Chapter 11 - Schizophrenia Schizophrenia - psychotic disorder ...

PREFRONTAL LOBOTOMY: surgical interruption of nerve tracts to and from the frontal lobe of the brain; often results in marked cognitive and personality ...

Chapter 11 - Schizophrenia Schizophrenia - psychotic disorder characterized by major disturbances in thought, emotion and behaviour - Disordered thinking in which ideas are not logically related, faulty perception and attention, flat or inappropriate affect, and bizarre disturbances in motor activity • 1% will suffer from schizophrenia (higher in men) • rare, but can start in childhood/late teens • men have it earlier than female • acute episodes = early onset of the disorder -> positive/psychotic symptoms - brings the patient’s attention to the doctors -> heterogeneous (functional outcome can differ greatly) -> 50% or more have a commorbit disorder (typically a personality disorder (paranoid,avoidance)) • not a one person disorder Clinical Symptoms of Schizophrenia Positive/Psychotic Symptoms (acute; too much of a behavior - added to their personality) • excesses or distortions • disorganized speech (thought disorder) • incoherence • loose associations • made up words • percetitive speech - repetition (echo) • delusions(beliefs that held contrary to reality) • hallucinations • thought broadcasting (someone stealing their thoughts) Negative Symptoms (strong predictors; connected to cognitive issues) • behaviour deflicts • avolition (lack of energy) • alogia (lacking of speech, slow) • ahedonia (inability to experience pleasure) • flat affect (lack of emotional reactivity) • aociality (lack of motivation to engage in social interaction) Other symptoms ← Catatonia (motor abnormalities - hysterical posturing) - catatonic immobility (scared to move) - waxy flexibility (decreased response to stimuli) Inappropriate affect (ex. your mom dies and you laugh) - important to clinicians because its highly specific to schizophrenia Schizophrenia: It’s Diagnosis - DSM-IV-TR requires at least six months of disturbance for the diagnosis - The six month period must include at least one month of the the active phase, which is defined by the presence of at least two of the following:

- Delusions, hallucination disorganized speech, grossly disorganized or catatonic behavior and negative symptoms (only one of these symptoms is required if the delusions are bizarre or if the hallucinations consist of voices commenting or arguing) - The remaining time required within the minimum six months can be either a prodoromal (before the active phase) or a residual (after the active phase) period - problems during the prodromal and residual phases include social withdrawal, impaired role function, blunted or inappropriate affect, lack of initiative, vague and circumstantial speech, impairment in hygiene and grooming - odd beliefs or magical thinking and unusual perceptual experiences - Schizophreniform disorder: the symptoms are the same as those of schizophrenia but last only from one to six months - brief psychotic disorder: lasts from one day to one month ← ← ← ← ← ← ← ← ← ←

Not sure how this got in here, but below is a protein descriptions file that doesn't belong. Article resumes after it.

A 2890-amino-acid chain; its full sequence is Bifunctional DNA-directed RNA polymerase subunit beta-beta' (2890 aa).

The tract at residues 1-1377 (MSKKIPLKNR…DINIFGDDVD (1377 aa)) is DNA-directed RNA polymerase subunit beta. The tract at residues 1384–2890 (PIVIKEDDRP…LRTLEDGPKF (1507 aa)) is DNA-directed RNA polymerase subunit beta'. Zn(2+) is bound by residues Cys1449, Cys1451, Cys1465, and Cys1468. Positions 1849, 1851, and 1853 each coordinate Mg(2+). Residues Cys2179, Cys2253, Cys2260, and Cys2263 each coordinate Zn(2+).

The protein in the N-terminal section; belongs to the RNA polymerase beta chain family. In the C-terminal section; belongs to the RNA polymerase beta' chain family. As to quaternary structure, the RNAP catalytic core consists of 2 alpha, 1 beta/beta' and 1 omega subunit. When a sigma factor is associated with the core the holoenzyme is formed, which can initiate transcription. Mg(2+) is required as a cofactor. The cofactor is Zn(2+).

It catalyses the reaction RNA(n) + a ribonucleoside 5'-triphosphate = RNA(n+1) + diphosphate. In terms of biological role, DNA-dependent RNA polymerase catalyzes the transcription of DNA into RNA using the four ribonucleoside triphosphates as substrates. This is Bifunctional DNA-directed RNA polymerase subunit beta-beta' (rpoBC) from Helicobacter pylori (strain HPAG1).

Difference Diagnosis: mood disorders schizoaffective disorder: Schizophrenia + mood disorder personality disorders: paranoid personality, can be thought of schizophrenia delusional disorder ** important to get the diagnoses right because of the treatment to be done**

Categories of Schizophrenia in DSM-IV - subtypes are based on symptom presentation - great overlap and not reliable - Disorganized schizophrenia (completely disorganized) - Catatonic schizophrenia - Paranoid schizophrenia - delusions of persecution - grandiose delusions - delusional jealousy - ideas of reference (patients incorporating unimportant events within) - undifferentiated schizophrenia - residual schizophrenia Etiology if Schizophrenia Genetic Data - family studies (highly inheritable) - twin studies (DZ twin - rare - MZ - high) - adoption studies Biochemical factors - Dopamine activity - drugs that affect in treating schizophrenia controls dopamine - side effects of lowering dopamine causes parkinson disease in the brain - Amphetamines can produce a paranoid state that resembles paranoid schizophrenia - Amphetamines can make a person with schizophrenia can be far worse Searching the brain for schizophrenia - frontal lobes ( - temporal lobes

- evidence from neuroimaging studies - subtypes of schizophrenia - executive type - normative type - mesial temporal type - global type ← ← ← ←

Biological treatments Shock and psychosurgery PREFRONTAL LOBOTOMY: surgical interruption of nerve tracts to and from the frontal lobe of the brain; often results in marked cognitive and personality changes

← Drug Therapies - Phenothiazine: Chlorpromazine (Thorazine) - Butyrophenones: Haloperidol (Haldol) - Thioxanthene: Thiothixene (Navane) - Tricyclic dibenzodiazepine: Clozapine (Clozaril) - Thienbenzodiazepine: Olanzapine (Zyprexa) - Benzisoxazole: Risperidone (Risperdal) ←

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